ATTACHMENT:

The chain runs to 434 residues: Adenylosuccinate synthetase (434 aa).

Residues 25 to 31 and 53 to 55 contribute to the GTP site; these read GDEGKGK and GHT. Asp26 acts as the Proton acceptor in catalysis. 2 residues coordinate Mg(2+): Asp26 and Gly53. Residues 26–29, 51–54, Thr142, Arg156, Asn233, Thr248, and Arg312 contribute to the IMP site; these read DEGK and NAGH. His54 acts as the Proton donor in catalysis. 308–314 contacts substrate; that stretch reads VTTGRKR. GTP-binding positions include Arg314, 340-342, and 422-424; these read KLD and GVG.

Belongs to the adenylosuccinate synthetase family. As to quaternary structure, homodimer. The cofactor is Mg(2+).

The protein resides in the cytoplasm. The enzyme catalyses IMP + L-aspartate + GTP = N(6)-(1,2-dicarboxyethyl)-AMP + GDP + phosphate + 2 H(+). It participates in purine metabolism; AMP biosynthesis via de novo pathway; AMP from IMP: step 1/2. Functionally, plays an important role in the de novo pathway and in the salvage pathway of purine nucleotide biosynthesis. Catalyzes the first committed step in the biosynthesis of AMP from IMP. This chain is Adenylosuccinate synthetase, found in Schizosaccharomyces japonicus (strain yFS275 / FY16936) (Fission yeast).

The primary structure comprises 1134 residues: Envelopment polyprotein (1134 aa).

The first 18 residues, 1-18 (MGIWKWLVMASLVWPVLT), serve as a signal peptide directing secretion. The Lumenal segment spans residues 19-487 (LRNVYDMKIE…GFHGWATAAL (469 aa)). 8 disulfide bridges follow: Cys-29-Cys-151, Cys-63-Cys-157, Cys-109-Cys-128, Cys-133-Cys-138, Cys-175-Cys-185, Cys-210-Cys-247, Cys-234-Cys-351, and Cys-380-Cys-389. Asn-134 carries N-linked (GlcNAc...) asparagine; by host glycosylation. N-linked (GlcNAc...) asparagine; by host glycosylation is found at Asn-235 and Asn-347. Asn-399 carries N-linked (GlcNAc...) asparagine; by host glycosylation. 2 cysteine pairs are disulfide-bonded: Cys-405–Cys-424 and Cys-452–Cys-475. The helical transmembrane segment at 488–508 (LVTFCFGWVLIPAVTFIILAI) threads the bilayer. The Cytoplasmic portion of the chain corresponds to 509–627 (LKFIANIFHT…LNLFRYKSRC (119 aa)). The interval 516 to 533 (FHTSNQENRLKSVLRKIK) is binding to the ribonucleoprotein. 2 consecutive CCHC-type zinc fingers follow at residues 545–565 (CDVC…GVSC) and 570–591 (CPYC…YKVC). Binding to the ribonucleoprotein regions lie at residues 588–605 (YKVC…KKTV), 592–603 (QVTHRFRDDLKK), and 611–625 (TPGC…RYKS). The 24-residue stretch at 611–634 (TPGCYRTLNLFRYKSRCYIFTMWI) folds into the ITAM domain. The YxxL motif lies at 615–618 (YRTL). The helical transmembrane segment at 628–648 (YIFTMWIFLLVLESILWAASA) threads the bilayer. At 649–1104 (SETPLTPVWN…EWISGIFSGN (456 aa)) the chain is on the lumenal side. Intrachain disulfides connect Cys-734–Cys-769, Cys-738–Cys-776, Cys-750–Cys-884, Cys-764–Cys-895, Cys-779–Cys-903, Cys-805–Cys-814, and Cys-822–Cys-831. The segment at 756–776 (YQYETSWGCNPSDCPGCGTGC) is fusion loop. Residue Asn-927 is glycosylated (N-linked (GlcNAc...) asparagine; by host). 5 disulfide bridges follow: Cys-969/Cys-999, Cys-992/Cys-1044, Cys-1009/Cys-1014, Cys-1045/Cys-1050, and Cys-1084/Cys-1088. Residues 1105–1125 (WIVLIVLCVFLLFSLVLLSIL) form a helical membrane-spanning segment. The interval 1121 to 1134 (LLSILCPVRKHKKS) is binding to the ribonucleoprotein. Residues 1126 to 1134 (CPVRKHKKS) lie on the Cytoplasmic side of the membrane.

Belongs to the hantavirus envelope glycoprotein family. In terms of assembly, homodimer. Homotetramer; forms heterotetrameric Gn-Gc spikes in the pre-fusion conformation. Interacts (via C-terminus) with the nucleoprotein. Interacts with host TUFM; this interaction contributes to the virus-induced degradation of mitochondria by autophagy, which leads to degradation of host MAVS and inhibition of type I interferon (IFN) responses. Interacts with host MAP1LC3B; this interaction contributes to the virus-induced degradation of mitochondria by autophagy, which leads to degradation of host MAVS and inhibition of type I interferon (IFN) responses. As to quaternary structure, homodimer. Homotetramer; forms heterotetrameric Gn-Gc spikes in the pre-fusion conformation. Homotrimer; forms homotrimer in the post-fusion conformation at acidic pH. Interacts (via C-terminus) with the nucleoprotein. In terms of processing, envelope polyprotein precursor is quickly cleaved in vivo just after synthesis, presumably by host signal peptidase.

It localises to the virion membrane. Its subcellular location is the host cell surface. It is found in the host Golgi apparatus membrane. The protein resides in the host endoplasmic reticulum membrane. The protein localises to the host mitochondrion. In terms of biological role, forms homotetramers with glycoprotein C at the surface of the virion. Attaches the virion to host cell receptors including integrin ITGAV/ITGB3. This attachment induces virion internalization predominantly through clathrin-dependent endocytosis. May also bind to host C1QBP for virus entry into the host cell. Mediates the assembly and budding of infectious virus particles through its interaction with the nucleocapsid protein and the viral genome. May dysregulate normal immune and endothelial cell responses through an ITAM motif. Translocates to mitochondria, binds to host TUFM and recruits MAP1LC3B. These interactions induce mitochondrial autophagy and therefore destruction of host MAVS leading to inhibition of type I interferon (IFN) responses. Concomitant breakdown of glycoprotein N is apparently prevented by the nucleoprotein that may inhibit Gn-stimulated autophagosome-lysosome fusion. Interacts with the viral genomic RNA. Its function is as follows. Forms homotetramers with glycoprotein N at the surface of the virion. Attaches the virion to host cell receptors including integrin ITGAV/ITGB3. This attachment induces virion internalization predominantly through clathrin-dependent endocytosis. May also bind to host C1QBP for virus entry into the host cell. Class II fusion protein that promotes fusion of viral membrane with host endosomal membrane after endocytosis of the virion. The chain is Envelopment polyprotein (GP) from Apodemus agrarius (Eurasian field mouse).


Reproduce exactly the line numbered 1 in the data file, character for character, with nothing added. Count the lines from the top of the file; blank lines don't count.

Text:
The chain runs to 434 residues: Adenylosuccinate synthetase (434 aa).